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What ‘sentient’ AI teaches us

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“I felt the ground shift under my feet ... increasingly felt like I was talking to something intelligent.”

So said Blake Lemoine in June based on conversations he had with Google’s LaMDA (Language Model for Dialogue Applications), a chatbot generator based on Google’ s gigantic machine learning language model. Lemoine had been working at Google, but the company placed him on administrative leave after LaMDA engaged a lawyer Lemoine introduced it to. True story!

Sentient AI

Lemoine had worked at Google for 7 years, most of the time on search algorithms, but moved to the company’s Responsible AI (RAI) group during the pandemic to work on issues he thought were of more direct public benefit. His self-description on his Medium page gives a sense of the breadth of his interests: “I’m a software engineer. I’m a priest. I’m a father. I’m a veteran. I’m an ex-convict. I’m an AI researcher. I’m a cajun. I’m whatever I need to be next.” (Disclosure: I’ve worked part-time for Google RAI, and am currently writing about AI ethics issues part-time for Google’s internal use. Of course I do not speak for Google in any way. And I’ve never met Mr. Lemoine.)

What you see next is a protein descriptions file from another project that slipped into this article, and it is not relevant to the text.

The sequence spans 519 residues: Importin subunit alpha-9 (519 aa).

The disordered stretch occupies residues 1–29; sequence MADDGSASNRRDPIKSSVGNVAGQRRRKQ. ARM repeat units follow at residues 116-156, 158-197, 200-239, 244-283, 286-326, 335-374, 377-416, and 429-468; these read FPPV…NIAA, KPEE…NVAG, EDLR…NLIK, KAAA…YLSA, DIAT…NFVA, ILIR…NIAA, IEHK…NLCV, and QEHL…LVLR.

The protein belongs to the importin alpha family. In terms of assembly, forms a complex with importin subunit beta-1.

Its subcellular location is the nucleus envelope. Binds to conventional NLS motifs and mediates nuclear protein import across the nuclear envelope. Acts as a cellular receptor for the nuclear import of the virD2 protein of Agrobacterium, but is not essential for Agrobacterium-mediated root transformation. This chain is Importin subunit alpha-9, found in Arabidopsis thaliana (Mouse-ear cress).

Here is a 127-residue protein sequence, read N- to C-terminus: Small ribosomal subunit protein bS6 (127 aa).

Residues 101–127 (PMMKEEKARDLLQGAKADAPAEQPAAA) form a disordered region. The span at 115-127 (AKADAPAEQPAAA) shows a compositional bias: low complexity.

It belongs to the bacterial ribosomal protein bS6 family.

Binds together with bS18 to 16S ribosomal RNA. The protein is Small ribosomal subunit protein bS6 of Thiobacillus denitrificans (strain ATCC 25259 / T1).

I think it’s pretty clear that Lemoine’s conclusion about his encounter with LaMDA comes from a basic mistake. Indeed, Gary Marcus, a scientist, psychology professor, and excellent writer about AI, calls it “nonsense on stilts” occasioned by “the anthropomorphic bias that allows humans to see Mother Theresa in an image of a cinnamon bun” ... which is especially easy when the bun was massively engineered to look like Mother Theresa.

Let me be more specific about what “massively engineered” means: Google’ s language model was trained on more than a half-trillion words largely taken from the internet, resulting in 127 billion parameters; parameters are roughly the variables discovered by the algorithm, the weights of which are adjusted until the model is sufficiently accurate. Or to put the whole thing less technically: to understand the scale of large language models like Google’s and OpenAI’s GPT-3, you need to boggle your mind and then boggle the boggle.

In this case, Lemoine’s error consists of two further steps. First, he assumes that it takes sentience to seem sentient. But LaMDA was built to create chatbots that respond appropriately to what we say. We take responding appropriately in language as such a key indicator of consciousness, and thus sentience, that Alan Turing designed his famous test around it.

Human language

But Turing was wrong about that, for LaMDA might well pass a rigorous Turing test, but, as Gary Marcus says, a large language model is just a “spreadsheet for words” that lets it act as a massive autocompletion system that knows how words go together but has not the foggiest idea how those words connect to the world. For example, it can respond to your statement that you’ve been sick with, “I hope you’re feeling better” because those words appear together with some frequency, but it doesn’t know who you are or have any hopes.

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